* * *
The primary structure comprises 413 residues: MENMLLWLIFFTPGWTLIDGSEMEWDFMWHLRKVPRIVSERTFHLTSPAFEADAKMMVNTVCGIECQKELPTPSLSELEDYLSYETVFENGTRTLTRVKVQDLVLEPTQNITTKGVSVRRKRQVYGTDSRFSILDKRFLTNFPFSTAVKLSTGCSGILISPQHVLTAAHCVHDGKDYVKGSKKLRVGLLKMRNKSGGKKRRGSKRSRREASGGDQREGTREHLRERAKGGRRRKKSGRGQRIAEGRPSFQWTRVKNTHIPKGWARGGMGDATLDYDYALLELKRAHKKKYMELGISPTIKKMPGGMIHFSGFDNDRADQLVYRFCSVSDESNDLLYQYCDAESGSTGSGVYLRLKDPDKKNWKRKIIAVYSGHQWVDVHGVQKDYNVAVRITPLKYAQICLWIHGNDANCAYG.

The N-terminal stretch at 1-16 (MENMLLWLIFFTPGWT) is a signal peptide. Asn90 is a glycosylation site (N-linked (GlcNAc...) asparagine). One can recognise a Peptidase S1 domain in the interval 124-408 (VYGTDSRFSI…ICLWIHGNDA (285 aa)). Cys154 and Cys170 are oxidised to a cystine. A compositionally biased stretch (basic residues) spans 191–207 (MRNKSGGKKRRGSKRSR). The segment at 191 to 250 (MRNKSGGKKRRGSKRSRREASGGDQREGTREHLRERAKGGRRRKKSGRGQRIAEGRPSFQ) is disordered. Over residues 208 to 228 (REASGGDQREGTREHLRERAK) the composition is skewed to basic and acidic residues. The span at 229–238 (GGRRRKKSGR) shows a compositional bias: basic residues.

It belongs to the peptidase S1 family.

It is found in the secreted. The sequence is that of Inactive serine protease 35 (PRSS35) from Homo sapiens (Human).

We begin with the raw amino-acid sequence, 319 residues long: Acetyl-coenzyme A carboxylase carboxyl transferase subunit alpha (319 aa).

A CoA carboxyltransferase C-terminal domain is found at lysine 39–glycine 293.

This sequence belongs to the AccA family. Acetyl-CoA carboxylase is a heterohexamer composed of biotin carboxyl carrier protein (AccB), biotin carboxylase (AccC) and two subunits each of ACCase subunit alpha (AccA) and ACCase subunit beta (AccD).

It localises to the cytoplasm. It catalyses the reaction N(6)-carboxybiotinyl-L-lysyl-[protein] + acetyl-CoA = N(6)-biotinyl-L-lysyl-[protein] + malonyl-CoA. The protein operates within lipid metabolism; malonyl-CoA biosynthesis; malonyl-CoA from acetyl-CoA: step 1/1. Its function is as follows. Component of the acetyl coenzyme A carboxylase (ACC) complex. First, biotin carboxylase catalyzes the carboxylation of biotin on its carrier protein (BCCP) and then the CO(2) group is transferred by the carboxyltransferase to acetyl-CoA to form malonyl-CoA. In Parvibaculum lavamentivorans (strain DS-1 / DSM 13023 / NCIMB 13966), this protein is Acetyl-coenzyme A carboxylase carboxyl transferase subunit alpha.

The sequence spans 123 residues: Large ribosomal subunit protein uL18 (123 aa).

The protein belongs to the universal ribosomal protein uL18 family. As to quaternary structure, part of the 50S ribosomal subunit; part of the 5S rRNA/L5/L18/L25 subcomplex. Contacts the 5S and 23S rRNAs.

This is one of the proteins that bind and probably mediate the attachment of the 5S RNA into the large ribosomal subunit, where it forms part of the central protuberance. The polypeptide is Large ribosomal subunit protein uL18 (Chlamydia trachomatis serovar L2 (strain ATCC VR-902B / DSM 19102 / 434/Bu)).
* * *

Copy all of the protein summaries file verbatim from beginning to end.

The primary structure comprises 413 residues: MENMLLWLIFFTPGWTLIDGSEMEWDFMWHLRKVPRIVSERTFHLTSPAFEADAKMMVNTVCGIECQKELPTPSLSELEDYLSYETVFENGTRTLTRVKVQDLVLEPTQNITTKGVSVRRKRQVYGTDSRFSILDKRFLTNFPFSTAVKLSTGCSGILISPQHVLTAAHCVHDGKDYVKGSKKLRVGLLKMRNKSGGKKRRGSKRSRREASGGDQREGTREHLRERAKGGRRRKKSGRGQRIAEGRPSFQWTRVKNTHIPKGWARGGMGDATLDYDYALLELKRAHKKKYMELGISPTIKKMPGGMIHFSGFDNDRADQLVYRFCSVSDESNDLLYQYCDAESGSTGSGVYLRLKDPDKKNWKRKIIAVYSGHQWVDVHGVQKDYNVAVRITPLKYAQICLWIHGNDANCAYG.

The N-terminal stretch at 1-16 (MENMLLWLIFFTPGWT) is a signal peptide. Asn90 is a glycosylation site (N-linked (GlcNAc...) asparagine). One can recognise a Peptidase S1 domain in the interval 124-408 (VYGTDSRFSI…ICLWIHGNDA (285 aa)). Cys154 and Cys170 are oxidised to a cystine. A compositionally biased stretch (basic residues) spans 191–207 (MRNKSGGKKRRGSKRSR). The segment at 191 to 250 (MRNKSGGKKRRGSKRSRREASGGDQREGTREHLRERAKGGRRRKKSGRGQRIAEGRPSFQ) is disordered. Over residues 208 to 228 (REASGGDQREGTREHLRERAK) the composition is skewed to basic and acidic residues. The span at 229–238 (GGRRRKKSGR) shows a compositional bias: basic residues.

It belongs to the peptidase S1 family.

It is found in the secreted. The sequence is that of Inactive serine protease 35 (PRSS35) from Homo sapiens (Human).

We begin with the raw amino-acid sequence, 319 residues long: Acetyl-coenzyme A carboxylase carboxyl transferase subunit alpha (319 aa).

A CoA carboxyltransferase C-terminal domain is found at lysine 39–glycine 293.

This sequence belongs to the AccA family. Acetyl-CoA carboxylase is a heterohexamer composed of biotin carboxyl carrier protein (AccB), biotin carboxylase (AccC) and two subunits each of ACCase subunit alpha (AccA) and ACCase subunit beta (AccD).

It localises to the cytoplasm. It catalyses the reaction N(6)-carboxybiotinyl-L-lysyl-[protein] + acetyl-CoA = N(6)-biotinyl-L-lysyl-[protein] + malonyl-CoA. The protein operates within lipid metabolism; malonyl-CoA biosynthesis; malonyl-CoA from acetyl-CoA: step 1/1. Its function is as follows. Component of the acetyl coenzyme A carboxylase (ACC) complex. First, biotin carboxylase catalyzes the carboxylation of biotin on its carrier protein (BCCP) and then the CO(2) group is transferred by the carboxyltransferase to acetyl-CoA to form malonyl-CoA. In Parvibaculum lavamentivorans (strain DS-1 / DSM 13023 / NCIMB 13966), this protein is Acetyl-coenzyme A carboxylase carboxyl transferase subunit alpha.

The sequence spans 123 residues: Large ribosomal subunit protein uL18 (123 aa).

The protein belongs to the universal ribosomal protein uL18 family. As to quaternary structure, part of the 50S ribosomal subunit; part of the 5S rRNA/L5/L18/L25 subcomplex. Contacts the 5S and 23S rRNAs.

This is one of the proteins that bind and probably mediate the attachment of the 5S RNA into the large ribosomal subunit, where it forms part of the central protuberance. The polypeptide is Large ribosomal subunit protein uL18 (Chlamydia trachomatis serovar L2 (strain ATCC VR-902B / DSM 19102 / 434/Bu)).